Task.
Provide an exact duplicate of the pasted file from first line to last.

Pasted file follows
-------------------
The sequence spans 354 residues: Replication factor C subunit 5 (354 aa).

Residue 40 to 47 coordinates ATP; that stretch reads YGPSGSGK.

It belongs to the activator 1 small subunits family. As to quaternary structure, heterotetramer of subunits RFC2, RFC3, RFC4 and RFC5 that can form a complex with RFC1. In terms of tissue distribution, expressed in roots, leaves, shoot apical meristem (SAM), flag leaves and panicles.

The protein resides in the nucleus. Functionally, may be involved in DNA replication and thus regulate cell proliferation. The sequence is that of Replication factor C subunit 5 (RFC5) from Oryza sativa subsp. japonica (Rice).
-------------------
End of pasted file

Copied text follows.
The sequence spans 354 residues: Replication factor C subunit 5 (354 aa).

Residue 40 to 47 coordinates ATP; that stretch reads YGPSGSGK.

It belongs to the activator 1 small subunits family. As to quaternary structure, heterotetramer of subunits RFC2, RFC3, RFC4 and RFC5 that can form a complex with RFC1. In terms of tissue distribution, expressed in roots, leaves, shoot apical meristem (SAM), flag leaves and panicles.

The protein resides in the nucleus. Functionally, may be involved in DNA replication and thus regulate cell proliferation. The sequence is that of Replication factor C subunit 5 (RFC5) from Oryza sativa subsp. japonica (Rice).